Cisco (Nasdaq: CSCO ) has agreed to pay $183 million in cash to acquire ScanSafe, a digital security provider whose offerings live and work on the Web.
News headlines suggest that security is the story of this deal. They're wrong. Cisco has been acquiring pieces of a security portfolio for years, including an $830 million purchase of IronPort Systems in 2007. IronPort was and still is the major alternative to Secure Computing's gateway security offerings, which are now maintained by McAfee (NYSE: MFE ) .
What's striking here is that Cisco is buying a cloud-computing service. This isn't software that can be added to its routers or other networking equipment; it's distinct, an off-site suite more akin to what salesforce.com (NYSE: CRM ) , NetSuite (NYSE: N ) , and SuccessFactors (Nasdaq: SFSF ) offer than anything else you'll find in Cisco's portfolio.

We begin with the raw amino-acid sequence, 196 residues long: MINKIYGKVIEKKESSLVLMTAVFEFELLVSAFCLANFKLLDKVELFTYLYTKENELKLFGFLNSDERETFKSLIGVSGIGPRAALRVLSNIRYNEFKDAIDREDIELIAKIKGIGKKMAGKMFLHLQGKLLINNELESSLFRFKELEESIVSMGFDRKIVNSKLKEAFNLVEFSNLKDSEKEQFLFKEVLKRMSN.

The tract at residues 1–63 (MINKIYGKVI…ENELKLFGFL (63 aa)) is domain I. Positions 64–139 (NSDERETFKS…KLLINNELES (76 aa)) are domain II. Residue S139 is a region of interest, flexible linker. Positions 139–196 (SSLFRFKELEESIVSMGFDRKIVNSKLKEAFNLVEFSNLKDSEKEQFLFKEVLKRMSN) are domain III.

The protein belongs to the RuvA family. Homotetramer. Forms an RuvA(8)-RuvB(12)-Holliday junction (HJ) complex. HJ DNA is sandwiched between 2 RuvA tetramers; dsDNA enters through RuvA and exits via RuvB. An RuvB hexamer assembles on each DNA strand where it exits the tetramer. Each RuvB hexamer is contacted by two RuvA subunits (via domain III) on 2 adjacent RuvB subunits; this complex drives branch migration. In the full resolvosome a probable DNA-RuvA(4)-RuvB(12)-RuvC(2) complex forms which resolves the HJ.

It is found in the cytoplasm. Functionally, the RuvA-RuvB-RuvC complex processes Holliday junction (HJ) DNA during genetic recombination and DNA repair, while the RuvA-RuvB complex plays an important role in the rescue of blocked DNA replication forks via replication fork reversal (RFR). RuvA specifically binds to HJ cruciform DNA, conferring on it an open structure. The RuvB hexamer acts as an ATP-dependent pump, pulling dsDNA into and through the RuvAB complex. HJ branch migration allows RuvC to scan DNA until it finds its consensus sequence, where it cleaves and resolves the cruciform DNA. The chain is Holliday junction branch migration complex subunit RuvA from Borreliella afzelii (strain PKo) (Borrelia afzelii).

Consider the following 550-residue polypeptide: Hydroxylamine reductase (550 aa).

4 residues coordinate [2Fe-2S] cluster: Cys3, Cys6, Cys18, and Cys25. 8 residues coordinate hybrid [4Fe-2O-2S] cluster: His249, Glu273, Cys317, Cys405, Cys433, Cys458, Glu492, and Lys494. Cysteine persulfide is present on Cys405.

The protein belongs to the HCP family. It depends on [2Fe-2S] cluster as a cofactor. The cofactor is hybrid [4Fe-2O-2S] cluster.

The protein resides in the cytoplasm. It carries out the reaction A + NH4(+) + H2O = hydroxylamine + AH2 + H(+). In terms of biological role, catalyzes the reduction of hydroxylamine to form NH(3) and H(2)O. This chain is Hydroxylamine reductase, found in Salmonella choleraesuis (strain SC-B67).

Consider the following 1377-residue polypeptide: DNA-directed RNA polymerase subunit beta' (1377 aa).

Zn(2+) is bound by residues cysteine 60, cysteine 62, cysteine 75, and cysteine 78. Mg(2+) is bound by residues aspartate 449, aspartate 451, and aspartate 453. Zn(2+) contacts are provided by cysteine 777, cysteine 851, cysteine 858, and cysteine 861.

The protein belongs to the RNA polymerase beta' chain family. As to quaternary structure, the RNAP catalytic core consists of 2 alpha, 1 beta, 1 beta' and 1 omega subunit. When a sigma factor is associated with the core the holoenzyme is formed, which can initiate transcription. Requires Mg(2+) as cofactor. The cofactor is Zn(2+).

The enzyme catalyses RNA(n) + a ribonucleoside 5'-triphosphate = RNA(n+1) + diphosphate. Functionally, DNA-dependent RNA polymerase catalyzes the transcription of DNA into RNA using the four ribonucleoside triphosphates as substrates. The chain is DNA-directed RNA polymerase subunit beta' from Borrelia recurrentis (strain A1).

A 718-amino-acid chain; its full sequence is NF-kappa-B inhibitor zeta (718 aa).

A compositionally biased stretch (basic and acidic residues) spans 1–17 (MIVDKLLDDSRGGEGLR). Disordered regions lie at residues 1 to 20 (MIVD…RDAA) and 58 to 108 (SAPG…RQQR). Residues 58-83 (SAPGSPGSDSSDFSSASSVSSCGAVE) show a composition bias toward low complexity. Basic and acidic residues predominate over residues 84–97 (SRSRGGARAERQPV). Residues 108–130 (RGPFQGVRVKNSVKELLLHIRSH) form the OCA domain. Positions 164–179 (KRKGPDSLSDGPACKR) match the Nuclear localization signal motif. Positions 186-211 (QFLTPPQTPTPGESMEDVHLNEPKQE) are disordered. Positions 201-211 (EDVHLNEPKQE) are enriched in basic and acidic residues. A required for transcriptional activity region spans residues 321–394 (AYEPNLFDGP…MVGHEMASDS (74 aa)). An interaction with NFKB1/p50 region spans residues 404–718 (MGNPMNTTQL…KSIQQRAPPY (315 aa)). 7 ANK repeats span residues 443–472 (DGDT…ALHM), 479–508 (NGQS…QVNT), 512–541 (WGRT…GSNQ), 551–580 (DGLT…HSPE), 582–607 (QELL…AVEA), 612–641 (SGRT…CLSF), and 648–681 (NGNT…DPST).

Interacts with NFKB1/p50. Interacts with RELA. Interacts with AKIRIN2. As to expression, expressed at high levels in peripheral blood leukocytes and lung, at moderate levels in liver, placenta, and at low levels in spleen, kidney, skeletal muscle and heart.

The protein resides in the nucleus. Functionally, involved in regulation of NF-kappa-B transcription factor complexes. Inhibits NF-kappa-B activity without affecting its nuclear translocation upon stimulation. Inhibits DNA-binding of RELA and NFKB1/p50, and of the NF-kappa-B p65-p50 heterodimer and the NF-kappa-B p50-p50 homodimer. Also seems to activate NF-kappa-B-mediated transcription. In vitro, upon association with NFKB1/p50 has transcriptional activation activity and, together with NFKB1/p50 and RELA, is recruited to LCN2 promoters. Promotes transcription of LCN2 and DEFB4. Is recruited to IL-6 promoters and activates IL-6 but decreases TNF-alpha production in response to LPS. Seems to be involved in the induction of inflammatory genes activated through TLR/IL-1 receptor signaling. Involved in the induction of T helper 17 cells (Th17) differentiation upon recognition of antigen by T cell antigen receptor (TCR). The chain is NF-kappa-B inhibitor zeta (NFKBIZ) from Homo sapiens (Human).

Cisco's take on cloud computing is just as interesting to me. Last week, one of the company's security bloggers, Seth Hanford, posted an interesting piece about Microsoft's (Nasdaq: MSFT ) embarrassing data failure with Sidekick handhelds. The title: "Cloud Computing: Not a Security Panacea."
Hanford makes several good points in the piece. My favorite: "What remains to be seen is whether consumer expectation and assumptions about the nature of cloud computing can be satisfied by companies that only offer hosted services, or those that do not include cost-prohibitive design decisions."
Precisely. Expectations are difficult to satisfy under the very best conditions. With so much hype attached to cloud computing, providing satisfactory protection may very well be impossible -- a delicious irony.
Cloud computing may not be a security panacea, but Cisco will pay for it anyway. Why take a chance when you're the market leader, and blessed with tens of billions in cash and securities?
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